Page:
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China's One Child Policy Should Be Applied In The Phiippines

847 words - 4 pages

History of One-Child Policy

The demands of China's family planners escalated as the eighties unfolded. The one-child policy, first adumbrated by Deng Xiaoping in a 1979 speech, was in place nationwide by 1981. The “technical policy on family planning” followed two years later. Still in force today, the technical policy requires IUDs for women of childbearing age with one child, sterilization for couples with two children (usually performed on the woman), and abortions for women pregnant without authorization. By the mid-eighties, according to Chinese government statistics, birth control surgeries — abortions, sterilizations, and IUD insertions — were averaging more than thirty million a ...view middle of the document...

The emphasis continues to be on “real action,” “effective measures,” and “practical results.”

Articles in the Chinese media openly speak of the need for coercion in family planning, and senior officials continue to endorse the policy as currently practiced. Chinese Prime Minister Zhu Rongji, for instance, said on October 13, 1999, that “China will continue to enforce its effective family planning policy in the new century in order to create a favorable environment for further development.” (italics added.) And in its White Paper on Population, released on December 19, 2000, the PRC avows it will continue the one-child policy for another fifty years. The White Paper actually sets a population target of 1.6 billion people by the year 2050.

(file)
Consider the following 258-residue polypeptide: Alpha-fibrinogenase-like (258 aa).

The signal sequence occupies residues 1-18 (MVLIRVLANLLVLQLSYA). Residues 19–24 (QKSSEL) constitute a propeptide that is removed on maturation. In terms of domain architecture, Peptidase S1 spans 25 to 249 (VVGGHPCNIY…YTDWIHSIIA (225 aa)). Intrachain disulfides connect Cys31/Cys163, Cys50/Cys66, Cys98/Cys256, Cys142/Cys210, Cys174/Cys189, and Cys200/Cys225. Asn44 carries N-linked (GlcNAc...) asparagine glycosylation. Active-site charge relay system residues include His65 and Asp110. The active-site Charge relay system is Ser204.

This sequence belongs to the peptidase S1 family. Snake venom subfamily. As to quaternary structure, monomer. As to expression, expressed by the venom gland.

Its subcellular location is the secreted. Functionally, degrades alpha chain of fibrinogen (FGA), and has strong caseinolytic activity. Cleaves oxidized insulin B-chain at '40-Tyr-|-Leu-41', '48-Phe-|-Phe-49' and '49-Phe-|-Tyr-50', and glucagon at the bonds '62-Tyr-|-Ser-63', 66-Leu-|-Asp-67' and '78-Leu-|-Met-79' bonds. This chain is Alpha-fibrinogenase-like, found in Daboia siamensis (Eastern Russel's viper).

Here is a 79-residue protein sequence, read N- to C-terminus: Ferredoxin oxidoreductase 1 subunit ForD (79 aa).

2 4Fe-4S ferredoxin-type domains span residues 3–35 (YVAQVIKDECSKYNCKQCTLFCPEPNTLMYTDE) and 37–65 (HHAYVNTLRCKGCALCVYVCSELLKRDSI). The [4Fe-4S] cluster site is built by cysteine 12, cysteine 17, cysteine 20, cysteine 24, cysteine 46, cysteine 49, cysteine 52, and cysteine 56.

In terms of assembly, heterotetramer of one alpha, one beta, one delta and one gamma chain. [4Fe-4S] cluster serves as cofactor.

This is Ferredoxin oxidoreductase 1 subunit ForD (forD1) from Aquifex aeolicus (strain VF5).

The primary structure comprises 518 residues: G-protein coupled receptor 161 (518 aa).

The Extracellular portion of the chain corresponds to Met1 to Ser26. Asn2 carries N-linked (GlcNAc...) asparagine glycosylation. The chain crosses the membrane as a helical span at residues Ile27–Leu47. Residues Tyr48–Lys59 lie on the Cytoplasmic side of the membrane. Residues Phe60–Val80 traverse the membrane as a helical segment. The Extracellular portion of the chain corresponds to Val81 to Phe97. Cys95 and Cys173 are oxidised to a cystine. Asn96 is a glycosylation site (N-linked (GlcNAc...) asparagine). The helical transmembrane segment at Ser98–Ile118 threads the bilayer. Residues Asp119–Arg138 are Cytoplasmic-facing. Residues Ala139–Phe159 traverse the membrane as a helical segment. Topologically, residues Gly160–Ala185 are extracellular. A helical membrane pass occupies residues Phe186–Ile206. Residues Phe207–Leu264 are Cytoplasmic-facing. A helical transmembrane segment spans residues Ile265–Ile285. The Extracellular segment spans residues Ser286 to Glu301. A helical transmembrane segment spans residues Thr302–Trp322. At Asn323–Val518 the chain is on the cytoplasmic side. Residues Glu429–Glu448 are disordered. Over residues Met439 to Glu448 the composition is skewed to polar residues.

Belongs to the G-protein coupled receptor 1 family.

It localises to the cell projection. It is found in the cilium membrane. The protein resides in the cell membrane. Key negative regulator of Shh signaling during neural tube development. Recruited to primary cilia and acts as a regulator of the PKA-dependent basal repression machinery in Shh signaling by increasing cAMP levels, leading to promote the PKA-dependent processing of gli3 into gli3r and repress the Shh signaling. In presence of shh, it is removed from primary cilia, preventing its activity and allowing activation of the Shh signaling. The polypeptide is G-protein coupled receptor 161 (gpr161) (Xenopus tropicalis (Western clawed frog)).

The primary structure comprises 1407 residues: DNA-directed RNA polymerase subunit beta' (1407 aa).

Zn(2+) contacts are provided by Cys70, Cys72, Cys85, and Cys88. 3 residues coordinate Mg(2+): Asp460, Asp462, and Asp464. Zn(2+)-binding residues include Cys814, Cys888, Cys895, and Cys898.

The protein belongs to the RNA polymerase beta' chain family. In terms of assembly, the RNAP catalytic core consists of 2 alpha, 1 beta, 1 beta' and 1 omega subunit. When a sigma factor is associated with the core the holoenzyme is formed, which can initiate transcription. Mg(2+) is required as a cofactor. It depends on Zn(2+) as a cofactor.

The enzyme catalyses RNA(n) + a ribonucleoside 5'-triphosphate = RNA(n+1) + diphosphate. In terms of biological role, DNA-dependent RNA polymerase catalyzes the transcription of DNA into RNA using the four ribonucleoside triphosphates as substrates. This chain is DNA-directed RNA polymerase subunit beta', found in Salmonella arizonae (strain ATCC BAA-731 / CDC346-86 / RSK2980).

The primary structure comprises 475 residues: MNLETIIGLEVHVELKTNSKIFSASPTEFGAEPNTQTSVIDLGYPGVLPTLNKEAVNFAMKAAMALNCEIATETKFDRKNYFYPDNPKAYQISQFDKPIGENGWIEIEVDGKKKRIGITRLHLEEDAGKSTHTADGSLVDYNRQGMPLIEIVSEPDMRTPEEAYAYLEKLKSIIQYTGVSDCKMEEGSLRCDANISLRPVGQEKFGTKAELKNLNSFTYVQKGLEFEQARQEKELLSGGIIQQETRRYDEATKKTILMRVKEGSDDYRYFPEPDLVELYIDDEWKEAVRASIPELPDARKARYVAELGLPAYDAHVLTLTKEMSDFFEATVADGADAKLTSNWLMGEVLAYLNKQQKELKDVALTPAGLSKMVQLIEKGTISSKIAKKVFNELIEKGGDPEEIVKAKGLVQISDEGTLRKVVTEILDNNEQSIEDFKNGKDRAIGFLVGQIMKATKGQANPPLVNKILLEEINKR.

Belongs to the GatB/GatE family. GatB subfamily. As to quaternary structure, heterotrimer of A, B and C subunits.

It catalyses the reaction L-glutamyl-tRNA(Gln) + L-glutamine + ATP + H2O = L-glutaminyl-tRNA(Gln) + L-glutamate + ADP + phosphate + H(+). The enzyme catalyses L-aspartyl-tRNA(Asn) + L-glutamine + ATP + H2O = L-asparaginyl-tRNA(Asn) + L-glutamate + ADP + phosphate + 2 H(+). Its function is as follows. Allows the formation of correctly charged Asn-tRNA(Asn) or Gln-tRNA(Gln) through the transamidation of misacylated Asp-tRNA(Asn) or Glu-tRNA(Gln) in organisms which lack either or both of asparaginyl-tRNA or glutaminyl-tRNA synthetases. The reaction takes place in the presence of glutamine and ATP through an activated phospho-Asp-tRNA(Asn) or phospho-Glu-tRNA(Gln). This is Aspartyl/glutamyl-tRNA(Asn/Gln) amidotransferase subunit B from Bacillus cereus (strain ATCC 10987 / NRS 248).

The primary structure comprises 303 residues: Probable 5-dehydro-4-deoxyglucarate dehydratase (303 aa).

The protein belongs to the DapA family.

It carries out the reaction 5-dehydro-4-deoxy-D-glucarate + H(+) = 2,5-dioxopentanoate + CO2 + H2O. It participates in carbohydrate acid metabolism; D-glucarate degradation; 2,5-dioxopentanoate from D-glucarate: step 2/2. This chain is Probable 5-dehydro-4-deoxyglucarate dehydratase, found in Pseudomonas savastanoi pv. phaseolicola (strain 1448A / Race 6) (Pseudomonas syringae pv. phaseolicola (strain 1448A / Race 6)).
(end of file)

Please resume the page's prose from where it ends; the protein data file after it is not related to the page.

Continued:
The Chinese government, as it has for the past two decades, sought to suggest that these targets and quotas will be achieved by “education” and “persuasion.” As an example of the effectiveness of “education” and “persuasion,” the White Paper offered the information that women were putting off their first child until age 23.6 by 1998, while in 1970 they gave birth at 20.8 years. But this is disingenuous. The age at first birth has climbed in the People’s Republic of China not because of “education” and “persuasion,” but because women are forbidden to marry until 23, and aborted if they become pregnant out of wedlock.

The Chinese government also maintains that local abuses — such as the abortion campaign recently ordered in the Guangdong county of Huaiji — are aberrations. But the Chinese program remains highly...

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